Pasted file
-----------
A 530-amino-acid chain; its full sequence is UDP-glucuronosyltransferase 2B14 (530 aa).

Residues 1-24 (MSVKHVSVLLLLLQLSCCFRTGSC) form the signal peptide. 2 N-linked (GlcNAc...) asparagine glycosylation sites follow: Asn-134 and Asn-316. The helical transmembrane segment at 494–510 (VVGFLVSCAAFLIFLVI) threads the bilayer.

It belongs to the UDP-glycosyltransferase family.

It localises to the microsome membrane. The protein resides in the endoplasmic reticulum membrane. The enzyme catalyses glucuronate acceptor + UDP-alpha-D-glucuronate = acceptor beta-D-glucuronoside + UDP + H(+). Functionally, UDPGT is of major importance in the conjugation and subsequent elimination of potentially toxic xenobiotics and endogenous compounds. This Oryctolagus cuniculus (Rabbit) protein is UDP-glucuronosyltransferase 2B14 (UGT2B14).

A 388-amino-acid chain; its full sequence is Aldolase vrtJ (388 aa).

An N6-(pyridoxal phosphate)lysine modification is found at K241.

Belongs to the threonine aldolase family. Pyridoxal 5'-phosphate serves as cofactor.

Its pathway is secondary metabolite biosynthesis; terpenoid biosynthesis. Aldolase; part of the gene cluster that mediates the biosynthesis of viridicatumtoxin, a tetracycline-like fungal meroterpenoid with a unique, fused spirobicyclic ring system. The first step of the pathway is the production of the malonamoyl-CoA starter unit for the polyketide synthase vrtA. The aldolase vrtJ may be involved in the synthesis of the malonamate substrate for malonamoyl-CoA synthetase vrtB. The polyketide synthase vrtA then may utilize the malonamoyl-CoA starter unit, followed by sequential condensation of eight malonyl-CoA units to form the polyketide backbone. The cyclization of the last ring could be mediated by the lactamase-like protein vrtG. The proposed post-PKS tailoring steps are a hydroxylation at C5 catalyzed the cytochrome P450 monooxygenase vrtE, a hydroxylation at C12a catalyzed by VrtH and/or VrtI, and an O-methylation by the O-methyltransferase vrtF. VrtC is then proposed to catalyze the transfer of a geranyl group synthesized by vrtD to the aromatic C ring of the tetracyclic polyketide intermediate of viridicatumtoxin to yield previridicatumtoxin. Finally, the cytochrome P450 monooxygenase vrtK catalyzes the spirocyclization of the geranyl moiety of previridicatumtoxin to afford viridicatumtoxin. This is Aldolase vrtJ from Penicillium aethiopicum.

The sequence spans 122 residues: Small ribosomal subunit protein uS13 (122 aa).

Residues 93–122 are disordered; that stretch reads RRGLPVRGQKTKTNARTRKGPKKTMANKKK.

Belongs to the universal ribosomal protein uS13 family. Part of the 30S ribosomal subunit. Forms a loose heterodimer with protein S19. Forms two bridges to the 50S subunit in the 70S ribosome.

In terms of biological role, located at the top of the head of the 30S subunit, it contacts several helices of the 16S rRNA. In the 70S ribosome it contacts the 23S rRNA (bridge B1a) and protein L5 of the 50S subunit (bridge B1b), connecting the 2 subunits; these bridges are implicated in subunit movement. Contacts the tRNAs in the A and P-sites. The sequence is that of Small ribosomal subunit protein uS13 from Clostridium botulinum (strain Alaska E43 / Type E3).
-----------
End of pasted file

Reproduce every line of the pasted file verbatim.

A 530-amino-acid chain; its full sequence is UDP-glucuronosyltransferase 2B14 (530 aa).

Residues 1-24 (MSVKHVSVLLLLLQLSCCFRTGSC) form the signal peptide. 2 N-linked (GlcNAc...) asparagine glycosylation sites follow: Asn-134 and Asn-316. The helical transmembrane segment at 494–510 (VVGFLVSCAAFLIFLVI) threads the bilayer.

It belongs to the UDP-glycosyltransferase family.

It localises to the microsome membrane. The protein resides in the endoplasmic reticulum membrane. The enzyme catalyses glucuronate acceptor + UDP-alpha-D-glucuronate = acceptor beta-D-glucuronoside + UDP + H(+). Functionally, UDPGT is of major importance in the conjugation and subsequent elimination of potentially toxic xenobiotics and endogenous compounds. This Oryctolagus cuniculus (Rabbit) protein is UDP-glucuronosyltransferase 2B14 (UGT2B14).

A 388-amino-acid chain; its full sequence is Aldolase vrtJ (388 aa).

An N6-(pyridoxal phosphate)lysine modification is found at K241.

Belongs to the threonine aldolase family. Pyridoxal 5'-phosphate serves as cofactor.

Its pathway is secondary metabolite biosynthesis; terpenoid biosynthesis. Aldolase; part of the gene cluster that mediates the biosynthesis of viridicatumtoxin, a tetracycline-like fungal meroterpenoid with a unique, fused spirobicyclic ring system. The first step of the pathway is the production of the malonamoyl-CoA starter unit for the polyketide synthase vrtA. The aldolase vrtJ may be involved in the synthesis of the malonamate substrate for malonamoyl-CoA synthetase vrtB. The polyketide synthase vrtA then may utilize the malonamoyl-CoA starter unit, followed by sequential condensation of eight malonyl-CoA units to form the polyketide backbone. The cyclization of the last ring could be mediated by the lactamase-like protein vrtG. The proposed post-PKS tailoring steps are a hydroxylation at C5 catalyzed the cytochrome P450 monooxygenase vrtE, a hydroxylation at C12a catalyzed by VrtH and/or VrtI, and an O-methylation by the O-methyltransferase vrtF. VrtC is then proposed to catalyze the transfer of a geranyl group synthesized by vrtD to the aromatic C ring of the tetracyclic polyketide intermediate of viridicatumtoxin to yield previridicatumtoxin. Finally, the cytochrome P450 monooxygenase vrtK catalyzes the spirocyclization of the geranyl moiety of previridicatumtoxin to afford viridicatumtoxin. This is Aldolase vrtJ from Penicillium aethiopicum.

The sequence spans 122 residues: Small ribosomal subunit protein uS13 (122 aa).

Residues 93–122 are disordered; that stretch reads RRGLPVRGQKTKTNARTRKGPKKTMANKKK.

Belongs to the universal ribosomal protein uS13 family. Part of the 30S ribosomal subunit. Forms a loose heterodimer with protein S19. Forms two bridges to the 50S subunit in the 70S ribosome.

In terms of biological role, located at the top of the head of the 30S subunit, it contacts several helices of the 16S rRNA. In the 70S ribosome it contacts the 23S rRNA (bridge B1a) and protein L5 of the 50S subunit (bridge B1b), connecting the 2 subunits; these bridges are implicated in subunit movement. Contacts the tRNAs in the A and P-sites. The sequence is that of Small ribosomal subunit protein uS13 from Clostridium botulinum (strain Alaska E43 / Type E3).